Student Council Tax

According to the Additional Licensing documentation, there are only 835 student occupied HMO's and 53% of these are currently licensed under the Mandatory Licensingscheme. If we assume the larger ones average 6 occupants and the smaller ones 3.8, this gives a total of around 4,100 students living in the community in shared accommodation. We will not argue with these figure – they appear logical and fit with other sources, but we would argue that there are not 5,000 non-student HMOs in the city.

Black & Green Bins

In response to a Freedom of Information request, Portsmouth City Council told us:

the number of black bins handed out since the roll out of September 2018 according to our records:

- 140L (standard size): 48,000 bins

- 180L (provided to larger families and HMOs): 1,600 bins

- 240L (provided to larger families, households with certain medical needs and HMOs): 1,450 bins.

Given that the larger bins regularly get stolen by households wishing a larger bin and thus needing to be replaced, and it is not just HMO's that get larger bins, these figures confirm our upper estimate that there are no more than 3,000 HMO's in the city.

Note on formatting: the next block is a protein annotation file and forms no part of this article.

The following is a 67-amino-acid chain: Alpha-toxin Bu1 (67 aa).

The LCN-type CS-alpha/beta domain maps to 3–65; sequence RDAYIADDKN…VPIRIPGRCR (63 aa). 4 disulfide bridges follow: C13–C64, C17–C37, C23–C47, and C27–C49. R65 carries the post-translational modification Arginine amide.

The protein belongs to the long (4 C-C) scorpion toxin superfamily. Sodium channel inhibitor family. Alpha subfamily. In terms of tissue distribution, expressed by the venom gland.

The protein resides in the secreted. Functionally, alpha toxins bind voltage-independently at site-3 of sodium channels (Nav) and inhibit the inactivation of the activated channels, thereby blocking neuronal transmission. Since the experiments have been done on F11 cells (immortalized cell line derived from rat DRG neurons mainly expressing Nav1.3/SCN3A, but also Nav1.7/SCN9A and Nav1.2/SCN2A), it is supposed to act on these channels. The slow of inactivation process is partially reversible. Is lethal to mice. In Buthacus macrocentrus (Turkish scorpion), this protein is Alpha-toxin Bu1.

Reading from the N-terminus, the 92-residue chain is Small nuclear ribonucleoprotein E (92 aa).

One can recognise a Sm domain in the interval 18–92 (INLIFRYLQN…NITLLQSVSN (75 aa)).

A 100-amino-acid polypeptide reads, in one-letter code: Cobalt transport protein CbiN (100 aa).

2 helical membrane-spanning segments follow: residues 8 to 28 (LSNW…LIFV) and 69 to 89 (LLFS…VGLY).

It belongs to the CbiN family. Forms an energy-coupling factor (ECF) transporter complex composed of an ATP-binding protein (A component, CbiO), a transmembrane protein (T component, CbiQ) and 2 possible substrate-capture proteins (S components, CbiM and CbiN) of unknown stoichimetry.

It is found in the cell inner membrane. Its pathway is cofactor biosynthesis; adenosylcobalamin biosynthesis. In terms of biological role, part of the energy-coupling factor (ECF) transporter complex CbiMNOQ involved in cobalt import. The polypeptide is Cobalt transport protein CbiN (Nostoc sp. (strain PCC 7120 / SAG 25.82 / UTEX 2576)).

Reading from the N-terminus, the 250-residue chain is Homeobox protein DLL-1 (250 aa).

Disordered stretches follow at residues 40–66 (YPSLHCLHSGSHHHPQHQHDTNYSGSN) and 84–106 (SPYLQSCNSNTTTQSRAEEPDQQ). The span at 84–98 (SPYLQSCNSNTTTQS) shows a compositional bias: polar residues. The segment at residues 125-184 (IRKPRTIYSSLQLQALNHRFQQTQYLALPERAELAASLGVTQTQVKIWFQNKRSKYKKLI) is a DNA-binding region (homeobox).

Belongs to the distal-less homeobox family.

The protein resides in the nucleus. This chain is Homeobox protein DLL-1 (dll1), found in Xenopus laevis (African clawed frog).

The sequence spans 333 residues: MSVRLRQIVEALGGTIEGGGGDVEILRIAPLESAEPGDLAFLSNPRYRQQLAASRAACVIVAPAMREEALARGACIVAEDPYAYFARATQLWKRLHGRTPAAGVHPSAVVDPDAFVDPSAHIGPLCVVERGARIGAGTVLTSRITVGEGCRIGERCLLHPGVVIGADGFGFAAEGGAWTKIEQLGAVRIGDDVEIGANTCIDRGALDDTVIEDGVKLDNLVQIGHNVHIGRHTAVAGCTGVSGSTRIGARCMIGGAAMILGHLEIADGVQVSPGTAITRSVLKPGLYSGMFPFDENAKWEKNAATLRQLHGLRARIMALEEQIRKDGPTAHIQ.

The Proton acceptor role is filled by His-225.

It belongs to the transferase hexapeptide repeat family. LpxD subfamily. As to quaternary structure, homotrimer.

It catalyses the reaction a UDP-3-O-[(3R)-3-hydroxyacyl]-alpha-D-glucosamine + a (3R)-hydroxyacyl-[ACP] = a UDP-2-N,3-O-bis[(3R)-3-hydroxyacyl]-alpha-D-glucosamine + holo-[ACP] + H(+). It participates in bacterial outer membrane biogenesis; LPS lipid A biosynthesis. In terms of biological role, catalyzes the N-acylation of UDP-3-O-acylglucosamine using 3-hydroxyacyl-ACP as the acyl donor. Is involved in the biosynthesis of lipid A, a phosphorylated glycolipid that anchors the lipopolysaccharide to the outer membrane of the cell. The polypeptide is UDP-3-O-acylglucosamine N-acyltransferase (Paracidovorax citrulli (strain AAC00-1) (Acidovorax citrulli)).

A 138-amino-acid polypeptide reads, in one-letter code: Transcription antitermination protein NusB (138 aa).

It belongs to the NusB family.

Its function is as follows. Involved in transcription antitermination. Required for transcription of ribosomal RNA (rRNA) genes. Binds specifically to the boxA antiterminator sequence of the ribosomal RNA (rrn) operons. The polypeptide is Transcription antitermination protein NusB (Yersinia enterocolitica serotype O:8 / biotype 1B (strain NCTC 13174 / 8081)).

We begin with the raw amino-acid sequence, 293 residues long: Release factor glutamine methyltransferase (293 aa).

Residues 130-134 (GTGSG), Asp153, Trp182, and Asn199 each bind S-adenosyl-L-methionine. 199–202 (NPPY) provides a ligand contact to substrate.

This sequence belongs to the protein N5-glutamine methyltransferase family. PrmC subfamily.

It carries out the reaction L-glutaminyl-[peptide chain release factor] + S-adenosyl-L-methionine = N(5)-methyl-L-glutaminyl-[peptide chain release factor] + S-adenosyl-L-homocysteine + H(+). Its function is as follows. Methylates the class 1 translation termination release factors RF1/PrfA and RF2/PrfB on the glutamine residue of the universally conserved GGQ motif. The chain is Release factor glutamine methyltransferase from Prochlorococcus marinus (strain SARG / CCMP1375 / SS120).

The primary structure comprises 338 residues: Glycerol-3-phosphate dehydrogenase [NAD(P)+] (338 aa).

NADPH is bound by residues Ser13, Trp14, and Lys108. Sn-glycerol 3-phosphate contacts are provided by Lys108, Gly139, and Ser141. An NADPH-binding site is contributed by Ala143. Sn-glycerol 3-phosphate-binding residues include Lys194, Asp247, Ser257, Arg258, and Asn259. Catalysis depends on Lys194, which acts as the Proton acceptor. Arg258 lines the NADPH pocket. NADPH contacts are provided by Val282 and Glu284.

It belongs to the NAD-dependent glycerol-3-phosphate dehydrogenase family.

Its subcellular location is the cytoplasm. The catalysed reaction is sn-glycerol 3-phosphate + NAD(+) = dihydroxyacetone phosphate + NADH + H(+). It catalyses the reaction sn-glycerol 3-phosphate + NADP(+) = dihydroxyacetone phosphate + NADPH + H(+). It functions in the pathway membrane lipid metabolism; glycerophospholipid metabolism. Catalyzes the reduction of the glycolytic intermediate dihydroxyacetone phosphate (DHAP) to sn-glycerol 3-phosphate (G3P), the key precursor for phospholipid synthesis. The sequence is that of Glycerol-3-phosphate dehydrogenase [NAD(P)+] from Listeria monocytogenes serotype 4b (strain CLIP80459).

Changing HMO Market

We have evidence as above, of there being 2,600-3,000 HMO's in the city – half of which are smaller HMOs in the southern wards, predominantly serving the student market.

Over the past 4 years, since Additional Licensing finished, we have seen significant movement away from HMO letting for a host of reasons:

  • -Demographic / Population changes resulting in fewer students over past few years
  • -Market conditions now make it more profitable to let a small house to a family than as an HMO
  • -Current fuel and utility prices exacerbate this latter point
  • -Increasing levels of regulation and changing tax rules (both personal and in the use of disaggregation of HMO rooms) have also forced many from this market segment
  • -The introduction of minimum room sizes took several hundred rooms out of the local market
  • -The extension of Mandatory Licensing for all 5-bed+ HMOs caused many 5-beds to change to 4-beds as the loss in revenue was considered acceptable given the increase in profitability associated with the lower costs and higher rents afforded by the change

As a result, we believe the city has lost 250-300 HMO's in the past 4 years, which further supports our estimate of probably 2,600 HMO's in the city up to a maximum of 3,000.